Schoenoplectus lacustris

From Wikipedia, the free encyclopedia
Jump to navigation Jump to search

Schoenoplectus lacustris
Schoenoplectus lacustris 260605.jpg
Scientific classification edit
Kingdom: Plantae
Clade: Tracheophytes
Clade: Angiosperms
Clade: Monocots
Clade: Commelinids
Order: Poales
Family: Cyperaceae
Genus: Schoenoplectus
S. lacustris
Binomial name
Schoenoplectus lacustris
  • Cyperus lacustris (L.) Missbach & E.H.L.Krause
  • Eleogiton lacustris (L.) Fourr.
  • Heleophylax lacustris (L.) Schinz & Thell.
  • Hymenochaeta lacustris (L.) Nakai
  • Schoenus lacustris (L.) Bernh.
  • Scirpus lacustris L.

Schoenoplectus lacustris, the lakeshore bulrush[2] or common club-rush, is a species of club-rush (genus Schoenoplectus) that grows in fresh water across Europe and some neighbouring areas.


Schoenoplectus lacustris grows up to 3.5 metres (11 ft) tall, with stems 5–15 millimetres (0.20–0.59 in) thick.[3] Most of the leaves of S. lacustris are reduced to bladeless sheaths around the stem, but leaf blades up to 100 centimetres (39 in) long can be formed under water.[3] The inflorescence appears at the top of the stem, and comprises 3–10 branches, each of which is up to 10 cm (3.9 in) long and may be again divided into shorter branches. The flowers are in the form of spikelets, each of which is 6–15 millimetres (0.24–0.59 in) long by 3–5 mm (0.12–0.20 in) wide.[3]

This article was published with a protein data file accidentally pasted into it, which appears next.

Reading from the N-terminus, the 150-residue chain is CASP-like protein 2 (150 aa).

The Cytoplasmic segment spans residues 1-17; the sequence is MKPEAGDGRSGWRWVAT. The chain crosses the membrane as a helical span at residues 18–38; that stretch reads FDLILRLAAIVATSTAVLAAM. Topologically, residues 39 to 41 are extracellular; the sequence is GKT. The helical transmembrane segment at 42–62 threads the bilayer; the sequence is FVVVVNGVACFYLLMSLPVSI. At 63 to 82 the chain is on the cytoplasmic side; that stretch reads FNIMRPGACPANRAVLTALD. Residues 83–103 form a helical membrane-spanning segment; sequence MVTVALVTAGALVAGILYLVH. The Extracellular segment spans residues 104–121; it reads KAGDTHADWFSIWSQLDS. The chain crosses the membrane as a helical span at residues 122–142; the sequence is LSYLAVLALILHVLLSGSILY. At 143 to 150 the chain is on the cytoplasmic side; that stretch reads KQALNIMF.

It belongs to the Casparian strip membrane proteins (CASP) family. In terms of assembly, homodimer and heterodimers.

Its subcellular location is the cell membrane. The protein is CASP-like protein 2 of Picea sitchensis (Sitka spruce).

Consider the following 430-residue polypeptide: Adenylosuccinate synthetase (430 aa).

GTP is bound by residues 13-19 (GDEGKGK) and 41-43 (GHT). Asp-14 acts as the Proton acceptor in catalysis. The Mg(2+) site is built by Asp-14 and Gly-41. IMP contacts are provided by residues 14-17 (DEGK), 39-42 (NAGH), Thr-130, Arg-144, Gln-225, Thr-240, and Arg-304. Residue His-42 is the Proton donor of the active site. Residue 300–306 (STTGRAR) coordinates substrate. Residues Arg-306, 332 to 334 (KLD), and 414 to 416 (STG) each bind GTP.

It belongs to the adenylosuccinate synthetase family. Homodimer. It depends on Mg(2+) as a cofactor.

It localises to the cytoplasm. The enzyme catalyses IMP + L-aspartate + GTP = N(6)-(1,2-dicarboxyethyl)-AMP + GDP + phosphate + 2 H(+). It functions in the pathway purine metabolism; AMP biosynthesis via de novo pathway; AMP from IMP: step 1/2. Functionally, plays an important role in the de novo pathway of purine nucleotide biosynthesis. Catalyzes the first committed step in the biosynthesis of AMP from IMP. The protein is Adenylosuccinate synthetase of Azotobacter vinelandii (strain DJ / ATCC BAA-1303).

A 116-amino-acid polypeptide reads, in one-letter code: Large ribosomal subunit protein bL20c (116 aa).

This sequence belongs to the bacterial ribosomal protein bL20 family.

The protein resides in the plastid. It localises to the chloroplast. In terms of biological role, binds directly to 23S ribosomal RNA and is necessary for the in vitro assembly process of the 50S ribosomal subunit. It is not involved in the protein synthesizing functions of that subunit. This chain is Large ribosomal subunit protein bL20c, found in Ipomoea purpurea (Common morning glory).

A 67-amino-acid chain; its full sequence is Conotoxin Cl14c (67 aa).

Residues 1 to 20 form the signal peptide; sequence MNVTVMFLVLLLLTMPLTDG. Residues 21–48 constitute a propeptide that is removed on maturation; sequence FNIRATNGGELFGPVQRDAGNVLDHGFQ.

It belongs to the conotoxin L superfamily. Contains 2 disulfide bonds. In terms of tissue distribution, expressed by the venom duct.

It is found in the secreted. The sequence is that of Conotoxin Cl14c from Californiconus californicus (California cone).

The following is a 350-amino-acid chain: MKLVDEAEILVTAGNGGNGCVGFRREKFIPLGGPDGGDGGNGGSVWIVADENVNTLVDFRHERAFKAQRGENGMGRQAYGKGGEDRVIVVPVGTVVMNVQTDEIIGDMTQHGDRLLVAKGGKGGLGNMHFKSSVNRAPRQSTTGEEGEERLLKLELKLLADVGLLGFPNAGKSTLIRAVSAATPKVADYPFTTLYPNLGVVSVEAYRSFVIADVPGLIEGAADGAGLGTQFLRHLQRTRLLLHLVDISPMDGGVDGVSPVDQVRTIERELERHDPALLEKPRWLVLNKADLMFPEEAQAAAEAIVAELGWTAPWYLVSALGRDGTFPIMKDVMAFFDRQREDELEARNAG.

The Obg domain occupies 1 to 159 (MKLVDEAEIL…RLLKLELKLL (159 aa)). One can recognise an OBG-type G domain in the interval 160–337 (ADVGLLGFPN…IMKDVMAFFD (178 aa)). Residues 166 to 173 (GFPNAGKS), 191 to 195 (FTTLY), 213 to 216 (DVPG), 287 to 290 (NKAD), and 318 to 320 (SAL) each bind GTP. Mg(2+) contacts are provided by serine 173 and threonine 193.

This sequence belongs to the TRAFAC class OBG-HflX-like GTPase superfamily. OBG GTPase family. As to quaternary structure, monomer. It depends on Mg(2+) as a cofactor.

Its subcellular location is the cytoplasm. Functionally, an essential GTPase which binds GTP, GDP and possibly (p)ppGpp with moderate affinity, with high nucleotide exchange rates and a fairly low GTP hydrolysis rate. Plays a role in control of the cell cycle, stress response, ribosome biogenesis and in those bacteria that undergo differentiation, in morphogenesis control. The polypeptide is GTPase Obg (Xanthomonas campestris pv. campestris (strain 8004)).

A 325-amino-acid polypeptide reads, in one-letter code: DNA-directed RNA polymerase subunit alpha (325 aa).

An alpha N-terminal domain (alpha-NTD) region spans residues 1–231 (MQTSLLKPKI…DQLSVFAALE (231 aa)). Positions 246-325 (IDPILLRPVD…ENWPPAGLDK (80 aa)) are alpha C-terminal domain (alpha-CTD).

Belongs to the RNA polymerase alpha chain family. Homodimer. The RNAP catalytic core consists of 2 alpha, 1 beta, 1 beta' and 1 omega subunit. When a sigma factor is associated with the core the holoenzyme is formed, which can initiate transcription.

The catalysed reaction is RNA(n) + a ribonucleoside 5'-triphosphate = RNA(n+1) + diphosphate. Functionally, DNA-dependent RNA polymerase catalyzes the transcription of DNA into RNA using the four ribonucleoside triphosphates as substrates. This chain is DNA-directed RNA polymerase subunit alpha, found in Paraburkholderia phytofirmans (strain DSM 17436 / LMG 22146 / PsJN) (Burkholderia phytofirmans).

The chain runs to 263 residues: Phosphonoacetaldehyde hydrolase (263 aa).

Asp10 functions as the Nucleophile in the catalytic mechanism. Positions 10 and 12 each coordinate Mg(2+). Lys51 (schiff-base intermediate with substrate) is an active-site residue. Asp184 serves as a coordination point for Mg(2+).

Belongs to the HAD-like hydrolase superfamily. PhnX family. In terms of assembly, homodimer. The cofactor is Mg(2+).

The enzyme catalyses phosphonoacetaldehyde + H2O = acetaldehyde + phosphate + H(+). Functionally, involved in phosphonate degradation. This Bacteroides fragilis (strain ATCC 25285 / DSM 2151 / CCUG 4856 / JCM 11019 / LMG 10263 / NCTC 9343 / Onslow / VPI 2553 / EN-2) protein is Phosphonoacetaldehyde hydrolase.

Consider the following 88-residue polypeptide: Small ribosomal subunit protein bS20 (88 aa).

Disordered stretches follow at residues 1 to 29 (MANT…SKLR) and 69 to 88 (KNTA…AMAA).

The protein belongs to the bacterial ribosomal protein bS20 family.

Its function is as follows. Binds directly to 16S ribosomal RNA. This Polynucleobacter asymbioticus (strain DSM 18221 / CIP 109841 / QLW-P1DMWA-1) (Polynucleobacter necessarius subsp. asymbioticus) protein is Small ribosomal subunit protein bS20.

The stems of S. lacustris are round in cross-section, in contrast to the triquetrous (rounded-triangular) stems of other species in the genus, such as S. triqueter and S. pungens.[3][4] The stems of S. tabernaemontani are also round, but S. tabernaemontani is a smaller plant, less than 1.5 m (4 ft 11 in) tall, with only two stigmas per flower.[3]


Schoenoplectus lacustris is widespread in Europe, albeit rare in the far north,[5] and extends eastwards into Asia as far as Mongolia.[1] It is also found in a number of Mediterranean sites in North Africa,[5] and has been introduced to Haiti.[1]


The species was first described by Carl Linnaeus as "Scirpus lacustris" in his 1753 Species Plantarum. It became part of the genus Schoenoplectus when Eduard Palla raised this from the rank of subgenus to the rank of genus in 1888.[1][6] Two subspecies are recognised; the autonymic subspecies (S. lacustris subsp. lacustris) is found throughout the range of the species, and a second, S. lacustris subsp. hippolyti is restricted to an area reaching from the Caucasus to the mountains of Central Asia.[4]


  1. ^ a b c d "Schoenoplectus lacustris (L.) Palla". eMonocot. Retrieved 1 April 2015.
  2. ^ "Schoenoplectus lacustris". Natural Resources Conservation Service PLANTS Database. USDA. Retrieved 7 November 2015.
  3. ^ a b c d e A. C. Jermy; D. A. Simpson; M. J. Y. Foley & M. S. Porter (2007). "Schoenoplectus lacustris (L.) Palla". Sedges of the British Isles. BSBI Handbook. 1 (3rd ed.). Botanical Society of the British Isles. pp. 105–107. ISBN 978-0-901158-35-2.
  4. ^ a b I. Kukkonen (1996). "Notes on the treatment of Cyperaceae for Flora Iranica" (PDF). Annalen des Naturhistorischen Museums in Wien. 98BS: 87–95.
  5. ^ a b "Säv, Schoenoplectus lacustris (L.) Palla". Den Virtuella Floran (in Swedish). Naturhistoriska Riksmuseet. 28 October 2005. Retrieved 1 April 2015.
  6. ^ Eduard Palla (1888). "Im botanischen Discussionsabende am 16. März sprach Herr Dr. Ed. Palla ber die Gattung Scirpus". Verhandlungen des Kaiserlich-königlichen Zoologisch-botanischen Gesellschaft in Wien. 38: 49.